The next dam Lassie Dear won two Stakes, including the Gr.3 Villager Stakes, and was a full-sister to the Stakes winner Gallapiat and a half-sister to the Gr.1 Grand Prix de Saint-Cloud winner Gay Mecene (Vaguely Noble). The latter enjoyed some success at stud in France, siring three Gr.1 winners there, including the Champion two-year-old filly Almeira, but he will be best remembered as the broodmare sire of both Anabaa and Kendor. Their dam Gay Missile was a half-sister to Raja Baba, the Champion Sire in America in 1980.
Lassie Dear bred twelve winners, four of them Stakes winners. They were headed by the dual Gr.1-winning Champion Sprinter Wolfhound (Nureyev), subsequently the sire of the Gr.1 Prix de Diane winner Bright Sky but otherwise a bitter disappointment at stud. Her French Listed-winning son Foxhound fared better in that role, as did his winning full-brother Deerhound, the sire of Gr.1 Breeders' Cup Juvenile Fillies winner Countess Diana. They were by Danehill's sire Danzig and so bred on similar lines to Duke Of Marmalade.
However, it is her daughter, the smart two-year-old Weekend Surprise, winner of the Gr.3 Golden Rod Stakes and the Gr.3 Schuylerville Stakes, who has made the greatest mark in the long term. By Secretariat, whose three-parts-brother Sir Gaylord is the sire of Lassie Dear, she was an outstanding influence, producing two Classic winners in the Champion three-year-old A P Indy (Seattle Slew), winner of the Gr.1 Belmont Stakes, and Summer Squall, winner of the Gr.1 Preakness Stakes. Both have been very good sires, and A P Indy has twice been leading sire in North America and is a major influence there, founding his own dynasty.
Matched with his good looks, Duke Of Marmalade would have appeared to have had all the credentials to be a good sire. However, success was not immediately forthcoming. His first crop of two-year-olds in 2012 may have produced a satisfactory number of winners, but in truth few were of the calibre you might have expected.
Eventually a respectable twelve Stakes winners have emerged from that first crop, headed by the very likeable filly Venus De Milo, twice a Gr.3 winner and runner-up in both the Gr.1 Irish Oaks and Gr.1 Yorkshire Oaks; and the French-bred Big Memory, winner of the Gr.2 Herbert Power Stakes in Australia, who was the only winner above Gr.3 level.
His second crop has produced five Stakes winners so far. They include the aptly named Big Orange, a huge gelding who has really come into his own as a four-year-old this year in the same manner as his sire. Last week he battled his way to success in the Gr.2 Goodwood Cup, backing up his recent success in the Gr.2 Princess of Wales's Stakes, and is now bound for the Gr.1 Melbourne Cup.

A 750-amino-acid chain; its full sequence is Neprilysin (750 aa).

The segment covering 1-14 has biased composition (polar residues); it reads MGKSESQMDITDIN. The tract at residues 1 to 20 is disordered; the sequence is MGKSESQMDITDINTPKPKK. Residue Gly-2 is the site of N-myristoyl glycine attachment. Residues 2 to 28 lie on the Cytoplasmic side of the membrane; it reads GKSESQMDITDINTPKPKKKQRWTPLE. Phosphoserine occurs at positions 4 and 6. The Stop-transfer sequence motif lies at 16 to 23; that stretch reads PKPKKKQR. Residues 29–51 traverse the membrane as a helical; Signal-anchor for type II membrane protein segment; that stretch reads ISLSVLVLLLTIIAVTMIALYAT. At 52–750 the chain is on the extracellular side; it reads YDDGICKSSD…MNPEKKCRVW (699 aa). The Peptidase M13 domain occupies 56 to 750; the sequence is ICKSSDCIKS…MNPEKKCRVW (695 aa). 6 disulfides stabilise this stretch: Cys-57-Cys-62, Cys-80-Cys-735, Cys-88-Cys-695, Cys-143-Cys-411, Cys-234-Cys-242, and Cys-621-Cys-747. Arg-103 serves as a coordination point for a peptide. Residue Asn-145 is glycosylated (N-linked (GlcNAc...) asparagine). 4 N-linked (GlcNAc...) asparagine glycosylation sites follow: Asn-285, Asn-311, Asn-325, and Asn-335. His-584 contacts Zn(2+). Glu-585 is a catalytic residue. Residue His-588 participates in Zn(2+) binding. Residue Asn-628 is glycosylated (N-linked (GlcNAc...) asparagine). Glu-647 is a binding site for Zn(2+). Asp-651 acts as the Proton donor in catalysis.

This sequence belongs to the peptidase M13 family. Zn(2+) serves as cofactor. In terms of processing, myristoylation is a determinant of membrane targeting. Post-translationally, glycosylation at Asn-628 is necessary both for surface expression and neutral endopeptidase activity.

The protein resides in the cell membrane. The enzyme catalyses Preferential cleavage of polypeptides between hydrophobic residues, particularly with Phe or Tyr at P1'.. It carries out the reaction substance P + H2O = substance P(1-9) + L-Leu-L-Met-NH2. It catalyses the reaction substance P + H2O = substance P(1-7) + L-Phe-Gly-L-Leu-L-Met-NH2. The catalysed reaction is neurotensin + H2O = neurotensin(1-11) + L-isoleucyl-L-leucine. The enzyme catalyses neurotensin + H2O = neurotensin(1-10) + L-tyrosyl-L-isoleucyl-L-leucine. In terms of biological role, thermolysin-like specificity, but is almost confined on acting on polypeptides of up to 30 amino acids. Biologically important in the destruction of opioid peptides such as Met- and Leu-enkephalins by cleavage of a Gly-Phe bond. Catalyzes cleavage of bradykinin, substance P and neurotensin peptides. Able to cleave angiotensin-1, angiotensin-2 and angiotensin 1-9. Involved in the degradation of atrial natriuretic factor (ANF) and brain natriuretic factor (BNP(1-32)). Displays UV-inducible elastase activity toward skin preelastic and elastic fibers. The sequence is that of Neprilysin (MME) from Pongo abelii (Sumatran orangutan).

Also on the board last week at Goodwood was the improving three-year-old filly Simple Verse, who won the Gr.3 Lillie Langtry Stakes. She is one of four Stakes winners so far in Duke of Marmalade's third crop. Remarkably, the other three are all Classic winners: the Gr.1 Deutsches Derby winner Nutan, the Gr.1 Prix de Diane heroine Star Of Seville and the Gr.3 Premio Regina Elena – Italian 1,000 Guineas winner Sound Of Freedom. Three of those Stakes winners are fillies and it is notable that nine of Duke Of Marmalade's first fourteen Group winners are of that sex, as are five of his seven Listed winners. Suddenly in his third crop he has produced his first two Gr.1 winners. Is there any explanation for the turnaround in his fortunes?
It is interesting that both Nutan (dam by Peintre Celebre) and Big Orange (dam by Fasliyev) are inbred to Nureyev; whilst Star Of Seville is inbred to Nureyev's dam Special and her full-brother Thatch; and Simple Verse is inbred to Nureyev and his three-parts brother Sadler's Wells. Of his earlier winners, the Listed winner Alive Alive Oh is another out of a mare by Sadler's Wells, while Venus De Milo is one of two Stakes winners he has sired out of mares by his son Galileo. However, the presence of such inbreeding is unlikely to tell the full story. It may simply be that horses like Duke Of Marmalade, who take time to reach their peak on the course, also need time to mature as sires.
Whatever the explanation, success has come too late for Duke Of Marmalade. Following the disappointing results of his first crop, his book dropped to just thirty mares in 2013. With no obvious star on the horizon, commercially it must have been a relatively easy decision last year for Coolmore to accept an offer from the Drakenstein Stud in South Africa to buy the horse. With its obsession with speed and precocity, unfortunately the market demands instant success and has no patience for the slow burners.
As is so often the case when a horse either dies or is sold, his record since has taken a marked turn for the better. If his current crop of three-year-olds were his first, we would be hailing him as a very promising sire. South Africa's gain is Ireland's loss.
Extract from ANZ
Duke Of Marmalade / Drakenstein Stud (p)